However, many in the U.S. are eager to get out and about, but want to do so in a safe environment.
Even though the excitement of resuming "normal" lifestyle habits such as going to salons, going out to eat, or to a doctor's appointment is palpable, many are hesitant to patronize establishments unless they know these businesses are taking proper precautions to ensure consumer safety.
Ingenuity and continuity during COVID-19
When COVID-19 disrupted our everyday lifestyles so profoundly a few months ago, a lot of people, myself included, worried about how we would get on with our normal routines.
Many service-type businesses pivoted to try to reach and connect with customers, hoping to ensure a great customer experience in spite of of COVID-19 — all while maintaining continued safety for their employees and patrons.
We saw some examples of businesses such as hair and nail salons providing DIY at-home kits for their customers.
Uber Eats, Grubhub, and many other delivery platforms made it easy for restaurants who never delivered before to jump on the delivery bandwagon.
Some gyms rented out equipment, and there was more virtual training for exercise and yoga.
But while some of this helped to quell that "outside" urge, people still want to be out and about doing their normal routine in a safe environment.
Now, that return to normal is looking more and more like it could soon come to past — at least for parts of the nation. But customers won't come unless they feel safe.
A curated checklistprovided by San Francisco-based Yelp (and showcased on their app) highlights the safety precautions consumers want to see communicated and implemented in businesses before they patronize them.
According to the list, consumers would like to see the following:
Social distancing enforcement
Sanitizing between customers
Staff wearing masks and/or gloves
Hand sanitizer availability
Contactless payment availability
Temperature checks enforced
Masks required for customers
As a consumer myself, I can say with all confidence that this is what I want to see in any business environment I am considering entering.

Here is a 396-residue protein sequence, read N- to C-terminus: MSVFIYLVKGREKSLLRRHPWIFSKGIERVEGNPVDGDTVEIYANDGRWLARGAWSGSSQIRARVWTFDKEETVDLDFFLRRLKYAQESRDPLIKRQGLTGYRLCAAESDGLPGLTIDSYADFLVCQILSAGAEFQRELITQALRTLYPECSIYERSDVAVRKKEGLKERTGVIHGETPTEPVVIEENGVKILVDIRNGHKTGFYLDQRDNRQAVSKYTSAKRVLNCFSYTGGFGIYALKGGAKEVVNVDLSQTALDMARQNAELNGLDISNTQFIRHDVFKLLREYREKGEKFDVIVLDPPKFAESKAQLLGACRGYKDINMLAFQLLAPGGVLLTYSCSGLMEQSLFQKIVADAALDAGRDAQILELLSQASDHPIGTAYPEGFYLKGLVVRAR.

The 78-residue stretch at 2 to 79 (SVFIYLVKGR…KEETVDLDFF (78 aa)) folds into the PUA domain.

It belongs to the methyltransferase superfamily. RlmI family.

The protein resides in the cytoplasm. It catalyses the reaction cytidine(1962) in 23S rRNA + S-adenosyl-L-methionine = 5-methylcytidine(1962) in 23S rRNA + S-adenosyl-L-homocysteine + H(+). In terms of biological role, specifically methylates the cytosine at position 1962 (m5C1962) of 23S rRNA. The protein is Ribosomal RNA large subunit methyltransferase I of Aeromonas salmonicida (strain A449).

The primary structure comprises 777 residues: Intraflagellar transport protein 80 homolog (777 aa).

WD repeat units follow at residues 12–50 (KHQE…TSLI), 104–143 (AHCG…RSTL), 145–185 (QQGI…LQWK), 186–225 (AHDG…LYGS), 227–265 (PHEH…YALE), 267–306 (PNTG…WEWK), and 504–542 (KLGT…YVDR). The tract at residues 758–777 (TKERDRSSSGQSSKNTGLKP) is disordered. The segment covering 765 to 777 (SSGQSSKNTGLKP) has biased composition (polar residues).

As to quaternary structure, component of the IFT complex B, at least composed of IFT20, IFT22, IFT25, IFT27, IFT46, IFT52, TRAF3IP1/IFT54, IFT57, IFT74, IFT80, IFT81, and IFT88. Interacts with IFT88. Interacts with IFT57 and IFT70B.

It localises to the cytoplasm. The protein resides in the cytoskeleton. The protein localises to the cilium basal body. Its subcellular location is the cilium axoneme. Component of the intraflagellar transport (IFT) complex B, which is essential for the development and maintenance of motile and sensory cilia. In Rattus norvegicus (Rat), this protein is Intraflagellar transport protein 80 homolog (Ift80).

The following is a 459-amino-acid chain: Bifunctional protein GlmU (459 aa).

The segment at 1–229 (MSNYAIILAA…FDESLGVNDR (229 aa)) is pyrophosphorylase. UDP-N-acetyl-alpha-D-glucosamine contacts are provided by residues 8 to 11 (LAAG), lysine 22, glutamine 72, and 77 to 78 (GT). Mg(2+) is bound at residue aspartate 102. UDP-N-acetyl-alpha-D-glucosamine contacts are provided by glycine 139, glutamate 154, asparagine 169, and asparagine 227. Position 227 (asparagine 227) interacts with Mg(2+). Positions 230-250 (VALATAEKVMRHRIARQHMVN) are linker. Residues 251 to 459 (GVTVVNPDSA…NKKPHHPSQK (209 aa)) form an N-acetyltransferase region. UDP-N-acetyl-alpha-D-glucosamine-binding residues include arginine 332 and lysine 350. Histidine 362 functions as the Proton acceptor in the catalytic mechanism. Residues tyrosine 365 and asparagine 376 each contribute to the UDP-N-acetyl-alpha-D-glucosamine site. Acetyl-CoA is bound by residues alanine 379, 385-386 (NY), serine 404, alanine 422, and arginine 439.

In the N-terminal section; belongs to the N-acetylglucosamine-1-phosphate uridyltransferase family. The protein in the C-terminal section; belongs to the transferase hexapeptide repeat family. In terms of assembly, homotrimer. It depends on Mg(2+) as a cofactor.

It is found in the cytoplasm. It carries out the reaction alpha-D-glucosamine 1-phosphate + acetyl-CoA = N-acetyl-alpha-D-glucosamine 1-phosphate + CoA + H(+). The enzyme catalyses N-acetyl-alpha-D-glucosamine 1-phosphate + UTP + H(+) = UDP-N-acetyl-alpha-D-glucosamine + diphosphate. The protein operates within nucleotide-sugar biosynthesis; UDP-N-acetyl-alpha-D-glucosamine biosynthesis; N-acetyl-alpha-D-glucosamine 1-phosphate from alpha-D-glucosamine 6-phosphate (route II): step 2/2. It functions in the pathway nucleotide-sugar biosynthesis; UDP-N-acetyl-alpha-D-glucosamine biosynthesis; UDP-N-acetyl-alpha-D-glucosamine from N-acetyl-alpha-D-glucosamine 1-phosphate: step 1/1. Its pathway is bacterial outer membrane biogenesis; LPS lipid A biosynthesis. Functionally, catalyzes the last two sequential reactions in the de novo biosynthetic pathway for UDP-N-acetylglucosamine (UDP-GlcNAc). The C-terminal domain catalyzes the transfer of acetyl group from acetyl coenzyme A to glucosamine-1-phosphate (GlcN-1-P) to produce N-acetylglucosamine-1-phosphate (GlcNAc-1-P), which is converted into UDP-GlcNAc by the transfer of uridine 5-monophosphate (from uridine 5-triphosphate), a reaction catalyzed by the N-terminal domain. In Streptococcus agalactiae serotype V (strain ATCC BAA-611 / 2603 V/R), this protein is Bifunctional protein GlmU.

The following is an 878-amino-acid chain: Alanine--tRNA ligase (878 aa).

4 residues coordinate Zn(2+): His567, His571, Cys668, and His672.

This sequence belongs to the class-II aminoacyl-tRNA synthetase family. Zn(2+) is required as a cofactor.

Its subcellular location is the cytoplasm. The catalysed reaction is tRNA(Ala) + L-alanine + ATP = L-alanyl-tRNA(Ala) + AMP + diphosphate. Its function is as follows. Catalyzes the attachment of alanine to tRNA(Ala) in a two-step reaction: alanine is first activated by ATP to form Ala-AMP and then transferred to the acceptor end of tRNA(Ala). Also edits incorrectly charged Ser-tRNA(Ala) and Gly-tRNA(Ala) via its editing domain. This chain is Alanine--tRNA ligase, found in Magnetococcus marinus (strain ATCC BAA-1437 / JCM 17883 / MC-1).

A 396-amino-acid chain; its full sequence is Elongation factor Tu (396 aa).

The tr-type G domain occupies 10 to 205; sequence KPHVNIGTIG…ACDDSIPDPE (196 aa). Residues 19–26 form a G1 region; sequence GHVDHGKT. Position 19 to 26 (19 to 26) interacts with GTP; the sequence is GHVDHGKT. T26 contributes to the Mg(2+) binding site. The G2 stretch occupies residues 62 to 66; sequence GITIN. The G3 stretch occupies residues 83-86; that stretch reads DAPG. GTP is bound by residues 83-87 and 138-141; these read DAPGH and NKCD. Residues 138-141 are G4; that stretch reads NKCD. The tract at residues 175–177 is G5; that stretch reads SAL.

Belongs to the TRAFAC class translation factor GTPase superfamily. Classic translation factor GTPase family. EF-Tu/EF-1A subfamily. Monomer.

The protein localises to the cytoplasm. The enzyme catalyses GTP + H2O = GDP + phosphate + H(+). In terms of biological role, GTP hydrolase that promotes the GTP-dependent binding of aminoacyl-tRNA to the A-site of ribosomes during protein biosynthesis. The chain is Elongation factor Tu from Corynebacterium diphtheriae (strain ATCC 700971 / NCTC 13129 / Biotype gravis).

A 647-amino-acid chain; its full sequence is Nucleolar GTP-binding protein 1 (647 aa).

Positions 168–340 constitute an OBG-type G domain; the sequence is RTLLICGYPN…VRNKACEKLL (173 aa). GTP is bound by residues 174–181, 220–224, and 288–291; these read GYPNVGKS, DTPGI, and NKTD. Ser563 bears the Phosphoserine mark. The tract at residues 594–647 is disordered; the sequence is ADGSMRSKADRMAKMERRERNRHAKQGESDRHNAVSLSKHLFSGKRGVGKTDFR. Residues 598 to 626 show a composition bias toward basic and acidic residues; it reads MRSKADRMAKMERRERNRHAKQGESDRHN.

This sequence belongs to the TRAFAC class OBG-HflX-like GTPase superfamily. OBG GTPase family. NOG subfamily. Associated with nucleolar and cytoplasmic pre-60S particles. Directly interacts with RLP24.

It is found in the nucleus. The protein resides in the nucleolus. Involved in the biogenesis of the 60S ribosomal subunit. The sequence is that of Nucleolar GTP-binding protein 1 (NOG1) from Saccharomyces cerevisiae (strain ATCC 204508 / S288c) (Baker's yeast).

Again, even though we see some states showing a decline is COVID cases, many are still experiencing high numbers in a short amount of time. To keep this pandemic from getting worse, we still need to continue practicing safe social distancing — and businesses need to lead the way.
Communicating and implementing safety
We know what consumers want in terms of safety, but what is the best way to make sure they feel safe patronizing your business?
Communication is the necessary first step. Businesses must inform the public on the best practices they put in place to preserve customer safety.
Most stores I go into now have signs on the front door to communicate their safety procedures. Some businesses post it on their website, with updates and banners highlighting what their procedures are. Other smaller solo-preneurs turn to social posts to keep their audience updated.
According to Anna Meyer, writing in Inc., Yelp has a page where businesses can upload information about their safety procedures:
"Businesses can log into Yelp and update their procedures, as well as create a banner that displays a custom message to users. Business listings will also now include a timestamp for when the information was updated, so users know if they can trust the page to be up-to-date."
In a pandemic and post-pandemic world, consumers will only want to patronize businesses they can trust.
The information that consumers look for must be easily found and entirely trustworthy.
Frequently updated information is vital, so whether it is a blog article, weekly newsletter, social post, or update on your website, content is the most important bridge to keep people aware of business activities so they can feel informed of where they will feel most safe.
Understanding where you meet your audience is key to realizing where you should focus your efforts in your business communication.
For more information for businesses to create their own safety plans, the CDC has issues its business guidance page that outlines a plan for businesses taking into account the level of disease transmission in their communities so they can tailor their business response plans to their demographic and area.